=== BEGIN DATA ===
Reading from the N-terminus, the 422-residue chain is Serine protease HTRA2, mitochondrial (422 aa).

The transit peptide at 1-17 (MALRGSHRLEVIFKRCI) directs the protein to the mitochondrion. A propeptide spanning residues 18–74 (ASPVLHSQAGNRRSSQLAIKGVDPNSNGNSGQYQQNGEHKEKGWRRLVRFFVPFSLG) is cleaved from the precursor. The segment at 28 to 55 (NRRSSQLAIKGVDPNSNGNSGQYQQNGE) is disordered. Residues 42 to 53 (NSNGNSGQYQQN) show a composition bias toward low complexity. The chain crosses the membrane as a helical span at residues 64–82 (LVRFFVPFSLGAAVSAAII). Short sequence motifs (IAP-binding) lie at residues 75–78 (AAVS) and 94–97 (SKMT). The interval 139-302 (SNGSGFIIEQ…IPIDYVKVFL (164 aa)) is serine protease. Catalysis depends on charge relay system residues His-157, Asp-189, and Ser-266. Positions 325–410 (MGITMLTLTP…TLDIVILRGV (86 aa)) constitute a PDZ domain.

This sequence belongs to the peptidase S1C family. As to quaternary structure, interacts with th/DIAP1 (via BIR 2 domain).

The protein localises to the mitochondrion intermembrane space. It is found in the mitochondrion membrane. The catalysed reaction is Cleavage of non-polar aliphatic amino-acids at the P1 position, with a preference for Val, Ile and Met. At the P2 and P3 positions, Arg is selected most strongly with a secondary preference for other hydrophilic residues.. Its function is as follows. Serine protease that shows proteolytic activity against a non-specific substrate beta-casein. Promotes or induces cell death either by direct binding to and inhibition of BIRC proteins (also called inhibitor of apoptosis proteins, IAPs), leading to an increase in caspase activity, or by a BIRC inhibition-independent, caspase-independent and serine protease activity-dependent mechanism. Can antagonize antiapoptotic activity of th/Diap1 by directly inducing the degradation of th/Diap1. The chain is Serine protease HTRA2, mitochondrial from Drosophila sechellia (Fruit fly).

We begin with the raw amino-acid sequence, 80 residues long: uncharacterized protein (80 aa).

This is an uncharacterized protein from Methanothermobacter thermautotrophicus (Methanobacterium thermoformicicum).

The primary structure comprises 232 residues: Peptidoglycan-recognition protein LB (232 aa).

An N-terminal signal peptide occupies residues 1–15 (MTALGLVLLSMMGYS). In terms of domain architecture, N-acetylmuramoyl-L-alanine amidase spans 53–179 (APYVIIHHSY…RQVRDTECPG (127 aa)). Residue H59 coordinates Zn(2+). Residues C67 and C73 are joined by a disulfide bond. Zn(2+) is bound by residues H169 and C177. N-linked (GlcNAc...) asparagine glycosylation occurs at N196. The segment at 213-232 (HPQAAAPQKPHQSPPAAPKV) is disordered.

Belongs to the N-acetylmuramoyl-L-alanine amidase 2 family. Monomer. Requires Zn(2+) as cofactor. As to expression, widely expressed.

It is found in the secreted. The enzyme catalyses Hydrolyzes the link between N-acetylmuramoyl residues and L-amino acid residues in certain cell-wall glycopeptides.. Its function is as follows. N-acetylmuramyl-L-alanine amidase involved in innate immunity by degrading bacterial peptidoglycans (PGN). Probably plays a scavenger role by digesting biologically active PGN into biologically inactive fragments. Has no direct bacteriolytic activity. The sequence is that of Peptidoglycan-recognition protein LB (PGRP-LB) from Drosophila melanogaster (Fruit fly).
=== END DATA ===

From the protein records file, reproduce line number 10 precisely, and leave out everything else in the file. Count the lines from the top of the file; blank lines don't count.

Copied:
It is found in the secreted. The enzyme catalyses Hydrolyzes the link between N-acetylmuramoyl residues and L-amino acid residues in certain cell-wall glycopeptides.. Its function is as follows. N-acetylmuramyl-L-alanine amidase involved in innate immunity by degrading bacterial peptidoglycans (PGN). Probably plays a scavenger role by digesting biologically active PGN into biologically inactive fragments. Has no direct bacteriolytic activity. The sequence is that of Peptidoglycan-recognition protein LB (PGRP-LB) from Drosophila melanogaster (Fruit fly).